The Biographical Review of Johnson, Massac, Pope and Hardin Counties, Illinois: Containing Biographical Sketches of Prominent and Representative Citizens, Also Biographies of the Presidents of the United States

Front Cover
Biographical Publishing Company, 1893 - Hardin County (Ill.) - 619 pages
1 Review

What people are saying - Write a review

User Review - Flag as inappropriate

I appreciate it so much that Google digitized this very informative 1893 biographical book about the early settlers of Johnson, Massac, Pope and Hardin Counties in Illinois. I was pleased to find sketches on several of my ancestors, namely, James A. Simpson, Francis Marion Simpson, Cynthia (Simpson) Kuykendall and her husband, Joseph, as well as a mention of my great-great-great-grandfather, Major William Simpson. He is credited with being the first "white" settler with his family in the Johnson County area near Vienna, coming from Kentucky in about 1805. He and other Simpsons are buried in the Double Bridges Cemetery. This book has been a great help to me in my ongoing genealogical research of the Simpson families. 

Other editions - View all

Common terms and phrases

Popular passages

Page 27 - July; and at the same time, it was voted that a committee be appointed to prepare a Declaration to the effect of the resolution. This committee was elected by ballot, on the following day, and consisted of Thomas Jefferson, John Adams, Benjamin Franklin, Roger Sherman, and Robert R. Livingston.
Page 40 - He reached Berlin with his wife in November, 1797; where he remained until July, 1799, when, having fulfilled all the purposes of his mission, he solicited his recall. Soon after his return, in 1802, he was chosen to the Senate of Massachusetts, from Boston, and then was elected Senator of the United States for six years, from the 4th of March, 1804.
Page 24 - You will think me transported with enthusiasm, but I am not. I am well aware of the toil, and blood and treasure, that it will cost to maintain this declaration, and support and defend these States; yet, through all the gloom, I can see the rays of light and glory. I can see that the end is worth more than all the means; and that posterity will triumph, although you and I may rue, which I hope we shall not.
Page 104 - This is a time for plain speech, and my objection to your action shall be plainly stated. I regard it as the culmination of a mos': bare-faced, impudent and shameless scheme to betray the interests of the people and to worse than squander the people's money.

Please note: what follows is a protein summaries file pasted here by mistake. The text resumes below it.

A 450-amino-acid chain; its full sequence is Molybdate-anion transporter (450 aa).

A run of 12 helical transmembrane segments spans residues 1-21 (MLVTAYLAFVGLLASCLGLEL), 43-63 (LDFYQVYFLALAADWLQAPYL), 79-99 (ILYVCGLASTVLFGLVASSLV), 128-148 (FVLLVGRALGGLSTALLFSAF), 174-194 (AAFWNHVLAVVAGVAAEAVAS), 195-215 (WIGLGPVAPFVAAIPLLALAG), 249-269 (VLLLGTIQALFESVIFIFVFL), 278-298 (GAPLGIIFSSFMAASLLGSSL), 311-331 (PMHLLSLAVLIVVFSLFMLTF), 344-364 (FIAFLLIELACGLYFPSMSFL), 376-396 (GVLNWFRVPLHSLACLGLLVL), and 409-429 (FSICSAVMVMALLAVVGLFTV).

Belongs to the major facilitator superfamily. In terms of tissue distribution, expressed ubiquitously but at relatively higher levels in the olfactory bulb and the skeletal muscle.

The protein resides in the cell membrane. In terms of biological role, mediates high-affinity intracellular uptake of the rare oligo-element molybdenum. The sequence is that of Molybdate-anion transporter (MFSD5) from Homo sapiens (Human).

Page 24 - I am apt to believe it will be celebrated by succeeding generations as the great anniversary festival. It ought to be commemorated as the day of deliverance by solemn acts of devotion to Almighty God. It ought to be solemnized with pomp, shows, games, sports, guns, bells, bonfires and illuminations from one end of the continent to the other, from this time forward forever.
Page 39 - In this school of incessant labor and of enobling culture he spent fourteen months, and then returned to Holland through Sweden, Denmark, Hamburg and Bremen. This long journey he took alone, in the winter, when in his sixteenth year. Again he resumed his studies, under a private tutor, at Hague.
Page 23 - The second day of July, 1776, will be the most memorable epoch in the history of America. I am apt to believe that it will be celebrated by succeeding generations as the great anniversary festival. It ought to be commemorated, as the day of deliverance, by solemn acts of devotion to God Almighty.
Page 19 - George was 1 4 years old he had a desire to go to sea, and a midshipman's warrant was secured for him, but through the opposition of his mother the idea was abandoned. Two years later he was appointed surveyor to the immense estate of Lord Fairfax. In this business he spent three years in a rough frontier life, gaining experience which afterwards proved very essential to him. In 1751...
Page 44 - Here nine hundred warriors, with an ample suplyof arms were assembled. The fort was stormed. The fight was utterly desperate. Not an Indian would accept of quarter. When bleeding and dying, they would fight those who endeavored to spare their lives. From ten in the morning until dark, the battle raged.
Page 104 - Buffalo is situated; and in such capacity it fell to his duty to inflict capital punishment upon two Criminals. In 1881 he was elected Mayor of the City of Buffalo, on the Democratic ticket, with especial reference to the bringing about certain reforms in the administration of the municipal affairs of that city. In this office, as well as that of Sheriff, his performance of duty has generally been considered fair, with possibly a few exceptions which were ferreted out and magnified during the last...

Bibliographic information